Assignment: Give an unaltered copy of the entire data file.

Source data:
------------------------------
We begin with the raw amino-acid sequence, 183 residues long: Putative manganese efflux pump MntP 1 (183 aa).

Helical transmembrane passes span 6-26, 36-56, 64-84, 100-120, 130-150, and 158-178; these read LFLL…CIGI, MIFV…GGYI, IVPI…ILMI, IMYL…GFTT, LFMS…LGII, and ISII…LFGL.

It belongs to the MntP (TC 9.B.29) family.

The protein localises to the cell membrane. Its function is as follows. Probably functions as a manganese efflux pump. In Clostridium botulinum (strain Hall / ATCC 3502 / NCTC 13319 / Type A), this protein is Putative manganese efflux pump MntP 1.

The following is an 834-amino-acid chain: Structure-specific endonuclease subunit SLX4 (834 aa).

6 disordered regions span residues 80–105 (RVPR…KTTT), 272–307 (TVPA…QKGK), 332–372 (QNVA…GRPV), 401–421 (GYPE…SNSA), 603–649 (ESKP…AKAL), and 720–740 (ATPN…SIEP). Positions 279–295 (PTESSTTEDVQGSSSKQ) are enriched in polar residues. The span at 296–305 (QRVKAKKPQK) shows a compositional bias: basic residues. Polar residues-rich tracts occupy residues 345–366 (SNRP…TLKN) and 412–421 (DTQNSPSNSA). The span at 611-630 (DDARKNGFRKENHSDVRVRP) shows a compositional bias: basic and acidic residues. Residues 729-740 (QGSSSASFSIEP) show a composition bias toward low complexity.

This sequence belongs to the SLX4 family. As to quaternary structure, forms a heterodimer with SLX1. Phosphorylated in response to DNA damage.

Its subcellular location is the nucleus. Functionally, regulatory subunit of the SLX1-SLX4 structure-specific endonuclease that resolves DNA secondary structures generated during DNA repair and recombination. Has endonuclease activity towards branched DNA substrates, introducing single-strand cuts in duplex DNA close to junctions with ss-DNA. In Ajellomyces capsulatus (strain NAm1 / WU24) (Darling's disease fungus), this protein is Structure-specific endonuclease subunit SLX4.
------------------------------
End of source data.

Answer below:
We begin with the raw amino-acid sequence, 183 residues long: Putative manganese efflux pump MntP 1 (183 aa).

Helical transmembrane passes span 6-26, 36-56, 64-84, 100-120, 130-150, and 158-178; these read LFLL…CIGI, MIFV…GGYI, IVPI…ILMI, IMYL…GFTT, LFMS…LGII, and ISII…LFGL.

It belongs to the MntP (TC 9.B.29) family.

The protein localises to the cell membrane. Its function is as follows. Probably functions as a manganese efflux pump. In Clostridium botulinum (strain Hall / ATCC 3502 / NCTC 13319 / Type A), this protein is Putative manganese efflux pump MntP 1.

The following is an 834-amino-acid chain: Structure-specific endonuclease subunit SLX4 (834 aa).

6 disordered regions span residues 80–105 (RVPR…KTTT), 272–307 (TVPA…QKGK), 332–372 (QNVA…GRPV), 401–421 (GYPE…SNSA), 603–649 (ESKP…AKAL), and 720–740 (ATPN…SIEP). Positions 279–295 (PTESSTTEDVQGSSSKQ) are enriched in polar residues. The span at 296–305 (QRVKAKKPQK) shows a compositional bias: basic residues. Polar residues-rich tracts occupy residues 345–366 (SNRP…TLKN) and 412–421 (DTQNSPSNSA). The span at 611-630 (DDARKNGFRKENHSDVRVRP) shows a compositional bias: basic and acidic residues. Residues 729-740 (QGSSSASFSIEP) show a composition bias toward low complexity.

This sequence belongs to the SLX4 family. As to quaternary structure, forms a heterodimer with SLX1. Phosphorylated in response to DNA damage.

Its subcellular location is the nucleus. Functionally, regulatory subunit of the SLX1-SLX4 structure-specific endonuclease that resolves DNA secondary structures generated during DNA repair and recombination. Has endonuclease activity towards branched DNA substrates, introducing single-strand cuts in duplex DNA close to junctions with ss-DNA. In Ajellomyces capsulatus (strain NAm1 / WU24) (Darling's disease fungus), this protein is Structure-specific endonuclease subunit SLX4.